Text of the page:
Senator representing Kwara North and chairman, Senate Committee on Rules and Business, Senator Sadiq Umar, has explained why the Senate backed down from overriding President Muhammadu Buhari on the Electoral Act (Amendment) Bill, 2021.
Umar, who was a guest at the media parley organised by the Correspodents Chapel of the Nigeria Union of Journalists (NUJ), Kwara State chapter, said the lawmakers only exercised restraints to avoid plunging the country into a constitutional crisis.
He insisted that the Senators did not do a u-turn on the issue but were forced by the decision of the House of Representatives to stand down the debate on the President’s letter.
He said: “What happened was that after the National Assembly passed the Electoral Act, the president wrote back to us giving reasons why he could not assent to it.We believe some of the reasons, some we don’t, others we are confused and doubting.
“For the Senate, we were ready to override and there was a debate where we struggled on this. But while that was going on, the House of Representatives unfortunately did not address the president’s letter. They felt it was a hot matter that needed more consultations and engagement and kept it in abeyance to pass the budget with a plan to return to it after coming back from the holiday when they would have engaged with their constituents.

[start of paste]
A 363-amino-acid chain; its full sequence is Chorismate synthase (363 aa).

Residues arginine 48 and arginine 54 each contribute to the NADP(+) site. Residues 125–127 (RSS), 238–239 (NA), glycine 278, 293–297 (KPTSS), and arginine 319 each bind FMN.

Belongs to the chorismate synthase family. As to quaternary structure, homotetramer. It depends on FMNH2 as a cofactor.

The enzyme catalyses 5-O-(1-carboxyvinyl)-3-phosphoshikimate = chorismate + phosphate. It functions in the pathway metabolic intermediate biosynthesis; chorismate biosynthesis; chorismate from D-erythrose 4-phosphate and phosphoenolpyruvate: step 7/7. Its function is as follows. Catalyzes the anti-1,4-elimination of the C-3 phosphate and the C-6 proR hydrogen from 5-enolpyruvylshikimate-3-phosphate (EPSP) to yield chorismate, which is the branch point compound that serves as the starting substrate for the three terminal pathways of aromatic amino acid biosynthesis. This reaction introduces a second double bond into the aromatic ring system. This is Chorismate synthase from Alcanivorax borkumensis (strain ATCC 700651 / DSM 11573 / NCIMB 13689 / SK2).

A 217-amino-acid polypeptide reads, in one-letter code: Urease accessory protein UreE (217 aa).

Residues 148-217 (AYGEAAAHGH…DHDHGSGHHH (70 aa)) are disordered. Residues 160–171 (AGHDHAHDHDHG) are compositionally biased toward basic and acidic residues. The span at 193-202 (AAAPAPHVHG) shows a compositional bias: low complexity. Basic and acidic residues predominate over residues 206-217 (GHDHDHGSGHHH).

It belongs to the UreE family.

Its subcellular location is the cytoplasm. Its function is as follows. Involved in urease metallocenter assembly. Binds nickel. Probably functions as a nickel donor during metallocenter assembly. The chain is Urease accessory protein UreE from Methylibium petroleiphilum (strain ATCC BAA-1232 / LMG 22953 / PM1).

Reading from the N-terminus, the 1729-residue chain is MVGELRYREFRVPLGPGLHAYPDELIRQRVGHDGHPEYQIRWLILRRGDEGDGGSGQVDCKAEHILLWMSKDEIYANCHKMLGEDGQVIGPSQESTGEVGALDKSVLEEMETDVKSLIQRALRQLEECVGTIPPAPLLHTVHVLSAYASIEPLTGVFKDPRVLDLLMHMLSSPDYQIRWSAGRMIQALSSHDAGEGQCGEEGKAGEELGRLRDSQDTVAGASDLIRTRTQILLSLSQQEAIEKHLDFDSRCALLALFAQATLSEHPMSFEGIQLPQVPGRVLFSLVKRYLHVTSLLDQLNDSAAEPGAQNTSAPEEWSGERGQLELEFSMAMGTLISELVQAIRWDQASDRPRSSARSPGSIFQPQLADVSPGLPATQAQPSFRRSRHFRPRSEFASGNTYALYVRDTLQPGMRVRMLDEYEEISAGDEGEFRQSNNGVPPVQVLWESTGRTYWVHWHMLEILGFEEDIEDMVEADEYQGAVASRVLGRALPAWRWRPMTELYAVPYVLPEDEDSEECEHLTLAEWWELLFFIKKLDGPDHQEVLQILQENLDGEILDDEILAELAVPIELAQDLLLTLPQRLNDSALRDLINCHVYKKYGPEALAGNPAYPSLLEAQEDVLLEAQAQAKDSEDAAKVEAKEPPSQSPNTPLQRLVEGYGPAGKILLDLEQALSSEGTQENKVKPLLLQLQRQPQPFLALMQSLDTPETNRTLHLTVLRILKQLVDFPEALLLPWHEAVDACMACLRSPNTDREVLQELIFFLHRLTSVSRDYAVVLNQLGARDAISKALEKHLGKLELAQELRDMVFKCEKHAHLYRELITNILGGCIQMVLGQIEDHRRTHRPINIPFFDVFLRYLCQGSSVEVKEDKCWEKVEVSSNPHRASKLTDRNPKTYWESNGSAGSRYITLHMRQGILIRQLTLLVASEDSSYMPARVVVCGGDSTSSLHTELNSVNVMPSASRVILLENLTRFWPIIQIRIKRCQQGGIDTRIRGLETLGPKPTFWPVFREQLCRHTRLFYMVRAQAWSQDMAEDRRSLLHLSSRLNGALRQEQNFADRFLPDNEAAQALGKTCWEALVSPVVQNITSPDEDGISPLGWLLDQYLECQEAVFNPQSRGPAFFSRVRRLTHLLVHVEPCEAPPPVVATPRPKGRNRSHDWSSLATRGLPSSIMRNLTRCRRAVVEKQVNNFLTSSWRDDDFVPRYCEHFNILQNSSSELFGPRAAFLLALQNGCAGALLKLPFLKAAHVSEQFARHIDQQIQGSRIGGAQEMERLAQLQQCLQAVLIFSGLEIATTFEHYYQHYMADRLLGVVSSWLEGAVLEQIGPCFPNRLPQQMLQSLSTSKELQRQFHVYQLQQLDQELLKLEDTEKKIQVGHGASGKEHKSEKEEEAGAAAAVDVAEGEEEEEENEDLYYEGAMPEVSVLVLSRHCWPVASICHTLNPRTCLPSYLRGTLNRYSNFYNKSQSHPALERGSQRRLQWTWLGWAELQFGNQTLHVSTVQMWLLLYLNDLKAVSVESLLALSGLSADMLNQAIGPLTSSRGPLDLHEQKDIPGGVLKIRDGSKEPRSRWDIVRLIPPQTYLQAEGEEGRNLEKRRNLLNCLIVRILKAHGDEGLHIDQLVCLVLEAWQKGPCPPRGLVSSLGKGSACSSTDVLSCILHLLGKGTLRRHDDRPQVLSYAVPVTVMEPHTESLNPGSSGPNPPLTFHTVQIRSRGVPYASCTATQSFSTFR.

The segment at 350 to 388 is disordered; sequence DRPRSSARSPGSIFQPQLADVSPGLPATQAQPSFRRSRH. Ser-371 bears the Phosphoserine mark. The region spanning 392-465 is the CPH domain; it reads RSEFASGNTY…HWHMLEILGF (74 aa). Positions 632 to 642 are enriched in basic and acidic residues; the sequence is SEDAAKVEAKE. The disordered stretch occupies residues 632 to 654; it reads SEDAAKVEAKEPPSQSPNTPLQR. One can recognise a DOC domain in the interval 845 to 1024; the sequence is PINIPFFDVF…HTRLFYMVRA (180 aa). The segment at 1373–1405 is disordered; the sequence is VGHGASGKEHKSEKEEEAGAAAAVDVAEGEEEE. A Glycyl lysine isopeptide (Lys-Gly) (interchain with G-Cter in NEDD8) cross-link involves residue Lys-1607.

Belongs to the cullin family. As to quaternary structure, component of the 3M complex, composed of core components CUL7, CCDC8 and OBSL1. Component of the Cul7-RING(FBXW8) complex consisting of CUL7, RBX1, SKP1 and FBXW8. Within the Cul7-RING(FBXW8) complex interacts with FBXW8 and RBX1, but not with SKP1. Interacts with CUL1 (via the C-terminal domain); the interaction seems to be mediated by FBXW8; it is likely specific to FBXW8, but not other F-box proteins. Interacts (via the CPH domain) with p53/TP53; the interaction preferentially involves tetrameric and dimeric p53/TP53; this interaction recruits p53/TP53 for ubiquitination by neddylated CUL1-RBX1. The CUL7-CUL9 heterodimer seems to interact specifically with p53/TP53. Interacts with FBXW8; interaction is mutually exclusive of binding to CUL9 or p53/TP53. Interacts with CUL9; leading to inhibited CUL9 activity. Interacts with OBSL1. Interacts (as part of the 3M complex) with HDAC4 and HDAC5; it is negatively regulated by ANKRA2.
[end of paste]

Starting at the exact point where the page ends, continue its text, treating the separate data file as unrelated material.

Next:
“For us, we were preparing to do what we wanted to do but given our rules and constitutional provision, even if we eventually overrule the president in the Senate, it would have been null and void becuase there has to be concurrence between the two chambers of the National Assembly.
“So the Senators also buy into the decision of the green chamber to continue consultations with our people so that when we resume, we will do what the people want us to do or what we have seen is the best for Nigeria. Our action was a strategic decision to avoid constitutional crisis.”
Senator Umar, who denied that the Senate was a rubber stamp to the executive arm of the government, justified the approvals of all the loan requests by the president.
“The popular saying is that Nigeria is very rich, but that saying is erroneous when you juxtapose it with our revenue and population. The amount of money we need to revamp the education sector alone, the whole money available to government cannot do it and same thing goes for all other sectors like health and infrastructure, among others.
“The bitter truth is that the country cannot do a single infrastructure without taking loans now becuase of revenue constraints,” the lawmaker explained.